“The risks of bed rails can be dangerous if someone doesn’t like them and tries to jump or climb over them. She was found to have had a significant cognitive decline, but she was comfortable in bed and was checked hourly. “

Ms. Da Silva said Ms. Jackson was examined three times by nurses the night of her fall at 9:34 p.m., 10:19 p.m. and 11 p.m.

The fall occurred between midnight and 1 a.m. when she was found prone on the floor by a worker who set off the alarm.

The nurses checked her blood pressure and temperature and concluded that she was “okay and responsive,” but noticed a 1 cm cut on her forehead and a small cut on her nose.

Home called 999 at 1:25 am because the staff were concerned if Ms. Jackson suffered a head injury from taking anticoagulants for atrial fibrillation, which can cause profuse bleeding.

The paramedics directed the staff to keep her on the floor, and she was given a pillow and blanket and fell asleep again until an ambulance arrived at 6:30 am.

The ambulance crew advised the home to take her to the hospital, but her family said it was “very stressful” for her and she would be more comfortable staying at home.

Ms. Jackson was helped back to bed at around 8 a.m.

However, the family was dissatisfied when they came to visit later that morning and saw that the bed rail was not installed.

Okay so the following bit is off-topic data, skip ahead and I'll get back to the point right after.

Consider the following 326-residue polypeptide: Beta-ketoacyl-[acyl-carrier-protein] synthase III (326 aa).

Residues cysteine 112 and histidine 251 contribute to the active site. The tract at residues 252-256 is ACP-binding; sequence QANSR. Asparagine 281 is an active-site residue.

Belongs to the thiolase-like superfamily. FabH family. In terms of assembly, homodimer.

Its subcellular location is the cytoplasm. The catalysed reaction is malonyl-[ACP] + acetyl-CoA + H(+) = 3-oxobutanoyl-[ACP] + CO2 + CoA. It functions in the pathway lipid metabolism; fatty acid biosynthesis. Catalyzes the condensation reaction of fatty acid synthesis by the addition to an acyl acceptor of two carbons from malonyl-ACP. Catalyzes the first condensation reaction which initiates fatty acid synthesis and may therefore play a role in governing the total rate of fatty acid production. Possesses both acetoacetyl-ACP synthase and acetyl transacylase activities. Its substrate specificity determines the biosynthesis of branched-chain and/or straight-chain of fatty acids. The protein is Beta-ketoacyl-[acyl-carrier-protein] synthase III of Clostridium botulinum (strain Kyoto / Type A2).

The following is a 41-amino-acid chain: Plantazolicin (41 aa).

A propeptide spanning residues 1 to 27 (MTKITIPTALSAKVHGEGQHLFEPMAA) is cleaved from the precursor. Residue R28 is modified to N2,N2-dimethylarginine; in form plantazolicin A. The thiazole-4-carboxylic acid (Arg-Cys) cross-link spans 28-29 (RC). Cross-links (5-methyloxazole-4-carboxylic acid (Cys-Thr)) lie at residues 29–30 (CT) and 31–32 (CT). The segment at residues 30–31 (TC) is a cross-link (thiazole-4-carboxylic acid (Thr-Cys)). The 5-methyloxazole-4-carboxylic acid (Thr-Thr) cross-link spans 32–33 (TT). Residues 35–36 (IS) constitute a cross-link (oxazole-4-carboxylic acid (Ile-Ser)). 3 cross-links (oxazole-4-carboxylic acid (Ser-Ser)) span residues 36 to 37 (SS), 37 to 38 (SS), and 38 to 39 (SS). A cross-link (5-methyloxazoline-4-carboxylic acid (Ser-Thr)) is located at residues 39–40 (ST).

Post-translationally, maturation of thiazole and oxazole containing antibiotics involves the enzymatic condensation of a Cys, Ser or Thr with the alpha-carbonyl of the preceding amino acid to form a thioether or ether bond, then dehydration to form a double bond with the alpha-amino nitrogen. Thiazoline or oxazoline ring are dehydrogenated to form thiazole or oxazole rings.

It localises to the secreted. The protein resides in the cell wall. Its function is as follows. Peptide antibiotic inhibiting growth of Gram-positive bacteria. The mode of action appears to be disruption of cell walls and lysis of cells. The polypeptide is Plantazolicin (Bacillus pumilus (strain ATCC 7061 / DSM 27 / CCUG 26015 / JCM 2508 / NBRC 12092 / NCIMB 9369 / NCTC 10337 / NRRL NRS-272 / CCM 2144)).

Ms. Walker, who lives in Sonning Common, said, “My brother visited her at 10:30 am and was very shocked when there were no bed rails, no fall mat and the bed up.

“They said they would wait for me to come in and sign a form, but I was never told. If I had known there was a form, I would have come in and signed it as soon as she went back to bed.

“Apparently you weren’t particularly prepared. My brother insisted on signing the form on the spot. The rails were finally set up, but it was too late. ”Ms. Da Silva, who has worked at the home for nine years and became general manager in March last year, said the rails would be put up as soon as the home had the family’s written consent.

She said Mrs. Jackson was only at risk of falling from one side of her bed, but couldn’t tell if the bed was against a wall or in the middle of her room.

Nor could she confirm whether an employee had been with her all the time.

Ms. Jackson died at home five days later on June 21. The official cause of death was intracranial hemorrhage caused by a fall due to her frailty and age.

Ms. Walker told the investigation, “How on earth? [wasn’t] Is she at high risk of just moving a little and going over the edge and bumping her head? I don’t understand the process that it poses no risk. She was fragile for her age, but the rails weren’t up. Why didn’t you hang up the bed rail right away? ”